As with his debut film, 2010’s The Journals of Musan, Park not only wrote and directed but also stars in Alive, his second feature, which would be an impressive enough feat even if the film weren’t a gruelling three-hour workout. It could be overselling Park’s work just a bit to claim that there is no one else making movies like him, but trying to articulate their procedures or tie them to extant categories is quite difficult. On the surface, Alive is an extended glimpse into a few truly benighted lives, people yoked to each other by blood and held fast by the seemingly unbreakable shackles of poverty. Jeong-cheol (Park) is a construction worker who is trying to renovate a ramshackle lean-to, when he isn’t involved in backbreaking labour for his family’s survival. The construction job falls apart due to a crooked foreman, so Jeong-cheol ends up working with his mentally unstable sister Su-yeon (Lee Seung-yeon) at a tofu fermenting plant. (Nobody likes him there because he works faster than the long-time elderly employees.) Su-yeon’s manic self-abuse makes Bess from Breaking the Waves look like the picture of rationality; Jeong-cheol must look after her, her daughter Hana (Shin Haet-bit) and his dimwitted best friend Myoung-hoon (Park Myoung-hoon), who harbours a not-so-secret crush on Su-yeon. (He is so friend-zoned that he’s practically the only guy she won’t sleep with.)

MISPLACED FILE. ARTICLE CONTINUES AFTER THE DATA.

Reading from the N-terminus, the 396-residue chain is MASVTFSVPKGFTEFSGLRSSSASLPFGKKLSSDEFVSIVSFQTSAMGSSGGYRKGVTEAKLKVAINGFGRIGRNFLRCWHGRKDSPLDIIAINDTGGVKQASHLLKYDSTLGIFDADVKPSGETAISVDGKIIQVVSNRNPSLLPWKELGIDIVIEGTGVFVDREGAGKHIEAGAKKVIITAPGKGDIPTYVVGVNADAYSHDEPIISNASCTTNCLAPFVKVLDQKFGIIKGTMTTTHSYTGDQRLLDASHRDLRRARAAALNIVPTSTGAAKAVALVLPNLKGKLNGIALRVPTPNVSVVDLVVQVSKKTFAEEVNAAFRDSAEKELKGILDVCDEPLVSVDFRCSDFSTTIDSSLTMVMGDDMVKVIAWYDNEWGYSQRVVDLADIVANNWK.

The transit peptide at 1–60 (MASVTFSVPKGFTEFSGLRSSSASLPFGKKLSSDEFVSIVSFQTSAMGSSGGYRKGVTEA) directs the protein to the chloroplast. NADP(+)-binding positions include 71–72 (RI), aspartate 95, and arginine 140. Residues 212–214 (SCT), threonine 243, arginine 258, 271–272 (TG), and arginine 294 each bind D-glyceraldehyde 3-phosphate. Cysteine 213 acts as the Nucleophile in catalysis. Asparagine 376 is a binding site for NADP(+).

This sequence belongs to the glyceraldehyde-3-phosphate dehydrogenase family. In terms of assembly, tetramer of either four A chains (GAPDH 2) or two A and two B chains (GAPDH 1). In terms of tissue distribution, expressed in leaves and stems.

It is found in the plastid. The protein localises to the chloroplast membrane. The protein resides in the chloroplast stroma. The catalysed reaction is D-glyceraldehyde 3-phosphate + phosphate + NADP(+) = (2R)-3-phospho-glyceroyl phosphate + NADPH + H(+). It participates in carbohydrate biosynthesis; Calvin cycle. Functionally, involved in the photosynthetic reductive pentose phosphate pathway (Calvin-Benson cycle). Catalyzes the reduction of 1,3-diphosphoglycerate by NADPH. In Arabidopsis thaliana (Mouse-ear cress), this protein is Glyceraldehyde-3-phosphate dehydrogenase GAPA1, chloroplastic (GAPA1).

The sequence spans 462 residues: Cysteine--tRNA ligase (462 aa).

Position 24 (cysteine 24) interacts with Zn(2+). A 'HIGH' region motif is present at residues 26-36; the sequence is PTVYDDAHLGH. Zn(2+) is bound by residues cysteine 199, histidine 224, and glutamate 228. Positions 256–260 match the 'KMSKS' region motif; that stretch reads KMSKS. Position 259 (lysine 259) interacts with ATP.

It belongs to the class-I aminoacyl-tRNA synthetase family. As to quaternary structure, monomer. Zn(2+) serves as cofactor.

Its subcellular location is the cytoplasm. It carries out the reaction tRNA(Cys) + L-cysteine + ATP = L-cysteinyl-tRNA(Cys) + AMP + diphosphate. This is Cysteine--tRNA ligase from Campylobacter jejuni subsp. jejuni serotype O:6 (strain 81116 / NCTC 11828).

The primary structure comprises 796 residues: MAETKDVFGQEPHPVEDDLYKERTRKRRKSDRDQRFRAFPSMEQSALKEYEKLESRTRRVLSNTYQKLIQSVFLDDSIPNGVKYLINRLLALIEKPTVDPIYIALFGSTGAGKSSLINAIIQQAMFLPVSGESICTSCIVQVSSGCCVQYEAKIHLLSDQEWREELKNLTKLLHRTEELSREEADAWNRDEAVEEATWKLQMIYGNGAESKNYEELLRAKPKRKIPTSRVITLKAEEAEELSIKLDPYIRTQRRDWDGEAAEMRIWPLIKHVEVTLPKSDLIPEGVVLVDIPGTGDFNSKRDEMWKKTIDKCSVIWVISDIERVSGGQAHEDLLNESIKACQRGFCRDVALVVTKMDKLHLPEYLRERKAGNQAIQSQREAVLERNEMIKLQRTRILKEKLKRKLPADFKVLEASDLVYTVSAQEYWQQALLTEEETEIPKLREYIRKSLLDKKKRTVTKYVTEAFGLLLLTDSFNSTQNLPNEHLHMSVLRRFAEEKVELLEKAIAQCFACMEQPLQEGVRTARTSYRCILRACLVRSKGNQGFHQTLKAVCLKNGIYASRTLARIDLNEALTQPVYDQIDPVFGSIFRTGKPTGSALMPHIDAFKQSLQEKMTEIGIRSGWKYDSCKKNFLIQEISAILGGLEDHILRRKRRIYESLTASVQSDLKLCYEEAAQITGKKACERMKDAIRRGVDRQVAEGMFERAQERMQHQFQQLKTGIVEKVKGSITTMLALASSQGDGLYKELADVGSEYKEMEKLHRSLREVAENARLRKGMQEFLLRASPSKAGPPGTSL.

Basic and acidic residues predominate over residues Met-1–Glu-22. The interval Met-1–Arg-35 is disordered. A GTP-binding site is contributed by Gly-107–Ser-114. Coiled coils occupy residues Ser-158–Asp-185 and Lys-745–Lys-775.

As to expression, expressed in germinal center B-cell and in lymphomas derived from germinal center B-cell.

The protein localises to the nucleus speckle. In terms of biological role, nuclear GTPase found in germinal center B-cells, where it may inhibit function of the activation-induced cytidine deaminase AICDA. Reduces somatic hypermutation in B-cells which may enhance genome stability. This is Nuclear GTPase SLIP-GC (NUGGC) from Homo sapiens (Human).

In The Journals of Musan, Park’s protagonist was constitutionally incapable of functioning in the West. As a North Korean defector, he lacked the basic skills to negotiate late capitalism. His was a materialist problem, but everyone treated him like an alien. In Alive, Park has refined his method, producing a film that is both deeply realist and simmered in heightened affect, a combination of unusual and unlikely sources. (This is a hard-won dialectical approach: some scenes in Alive required as many as 80 takes.) In terms of its treatment of landscape, spatial articulation, and close attention to working bodies, Alive bears a resemblance to Wang Bing or even the Dardennes. At the same time Park abjures verisimilitude through tightly controlled situations and a sense of sociological entrapment much more in line with the codes of melodrama. Neither of these tendencies ever wins out in Alive; both are kept in a state of suspension, with an understanding that they are mutually conditioning factors. That is, Jeong-cheol’s hopelessness and bad fortune are both palpably felt and comprehended as a social effect. Add to this Park’s particular use of the film’s long form: although Alive is told in a linear fashion, there are numerous actions in the beginning of the film (e.g., Su-yeon’s self-torture in the abandoned building) that will only really make sense at the end, because Park organizes Alive a bit like a fugue. Information and identity are threads that weave in and out, but again, not in an ostentatious way. Alive’s mud-caked proletarian realism allows its deeper structures to remain largely submerged.